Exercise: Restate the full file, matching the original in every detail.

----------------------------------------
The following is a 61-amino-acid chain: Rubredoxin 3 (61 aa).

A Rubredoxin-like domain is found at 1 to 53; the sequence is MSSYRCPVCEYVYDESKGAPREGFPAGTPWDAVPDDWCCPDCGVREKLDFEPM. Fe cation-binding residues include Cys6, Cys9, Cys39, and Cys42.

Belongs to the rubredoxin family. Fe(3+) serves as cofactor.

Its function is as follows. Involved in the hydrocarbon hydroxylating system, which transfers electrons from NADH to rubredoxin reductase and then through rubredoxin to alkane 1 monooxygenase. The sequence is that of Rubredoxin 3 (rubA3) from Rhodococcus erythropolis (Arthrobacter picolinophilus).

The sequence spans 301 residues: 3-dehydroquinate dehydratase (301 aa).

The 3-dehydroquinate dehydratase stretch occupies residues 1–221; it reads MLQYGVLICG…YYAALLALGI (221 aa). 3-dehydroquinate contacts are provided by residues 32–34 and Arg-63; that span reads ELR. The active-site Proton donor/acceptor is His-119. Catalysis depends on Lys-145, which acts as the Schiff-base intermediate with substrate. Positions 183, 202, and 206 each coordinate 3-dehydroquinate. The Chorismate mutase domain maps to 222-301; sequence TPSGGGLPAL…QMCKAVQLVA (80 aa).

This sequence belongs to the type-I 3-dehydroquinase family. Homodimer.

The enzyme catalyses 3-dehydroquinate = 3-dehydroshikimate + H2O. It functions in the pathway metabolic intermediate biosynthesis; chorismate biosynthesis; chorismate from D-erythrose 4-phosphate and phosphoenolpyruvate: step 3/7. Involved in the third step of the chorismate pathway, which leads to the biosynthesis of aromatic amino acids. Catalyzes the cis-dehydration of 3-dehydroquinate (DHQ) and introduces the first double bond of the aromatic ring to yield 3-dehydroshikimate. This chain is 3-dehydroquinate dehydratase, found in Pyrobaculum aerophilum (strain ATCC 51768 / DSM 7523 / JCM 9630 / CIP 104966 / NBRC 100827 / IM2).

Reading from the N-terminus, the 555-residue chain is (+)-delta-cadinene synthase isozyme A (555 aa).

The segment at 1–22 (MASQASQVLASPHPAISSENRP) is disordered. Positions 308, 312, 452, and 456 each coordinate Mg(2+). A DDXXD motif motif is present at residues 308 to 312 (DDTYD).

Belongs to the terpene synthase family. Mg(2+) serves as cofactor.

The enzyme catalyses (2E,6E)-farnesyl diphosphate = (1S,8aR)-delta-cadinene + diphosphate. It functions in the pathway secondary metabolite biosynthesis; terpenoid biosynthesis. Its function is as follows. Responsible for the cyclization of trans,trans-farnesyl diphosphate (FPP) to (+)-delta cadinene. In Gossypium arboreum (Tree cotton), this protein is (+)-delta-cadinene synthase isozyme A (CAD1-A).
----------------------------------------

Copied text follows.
The following is a 61-amino-acid chain: Rubredoxin 3 (61 aa).

A Rubredoxin-like domain is found at 1 to 53; the sequence is MSSYRCPVCEYVYDESKGAPREGFPAGTPWDAVPDDWCCPDCGVREKLDFEPM. Fe cation-binding residues include Cys6, Cys9, Cys39, and Cys42.

Belongs to the rubredoxin family. Fe(3+) serves as cofactor.

Its function is as follows. Involved in the hydrocarbon hydroxylating system, which transfers electrons from NADH to rubredoxin reductase and then through rubredoxin to alkane 1 monooxygenase. The sequence is that of Rubredoxin 3 (rubA3) from Rhodococcus erythropolis (Arthrobacter picolinophilus).

The sequence spans 301 residues: 3-dehydroquinate dehydratase (301 aa).

The 3-dehydroquinate dehydratase stretch occupies residues 1–221; it reads MLQYGVLICG…YYAALLALGI (221 aa). 3-dehydroquinate contacts are provided by residues 32–34 and Arg-63; that span reads ELR. The active-site Proton donor/acceptor is His-119. Catalysis depends on Lys-145, which acts as the Schiff-base intermediate with substrate. Positions 183, 202, and 206 each coordinate 3-dehydroquinate. The Chorismate mutase domain maps to 222-301; sequence TPSGGGLPAL…QMCKAVQLVA (80 aa).

This sequence belongs to the type-I 3-dehydroquinase family. Homodimer.

The enzyme catalyses 3-dehydroquinate = 3-dehydroshikimate + H2O. It functions in the pathway metabolic intermediate biosynthesis; chorismate biosynthesis; chorismate from D-erythrose 4-phosphate and phosphoenolpyruvate: step 3/7. Involved in the third step of the chorismate pathway, which leads to the biosynthesis of aromatic amino acids. Catalyzes the cis-dehydration of 3-dehydroquinate (DHQ) and introduces the first double bond of the aromatic ring to yield 3-dehydroshikimate. This chain is 3-dehydroquinate dehydratase, found in Pyrobaculum aerophilum (strain ATCC 51768 / DSM 7523 / JCM 9630 / CIP 104966 / NBRC 100827 / IM2).

Reading from the N-terminus, the 555-residue chain is (+)-delta-cadinene synthase isozyme A (555 aa).

The segment at 1–22 (MASQASQVLASPHPAISSENRP) is disordered. Positions 308, 312, 452, and 456 each coordinate Mg(2+). A DDXXD motif motif is present at residues 308 to 312 (DDTYD).

Belongs to the terpene synthase family. Mg(2+) serves as cofactor.

The enzyme catalyses (2E,6E)-farnesyl diphosphate = (1S,8aR)-delta-cadinene + diphosphate. It functions in the pathway secondary metabolite biosynthesis; terpenoid biosynthesis. Its function is as follows. Responsible for the cyclization of trans,trans-farnesyl diphosphate (FPP) to (+)-delta cadinene. In Gossypium arboreum (Tree cotton), this protein is (+)-delta-cadinene synthase isozyme A (CAD1-A).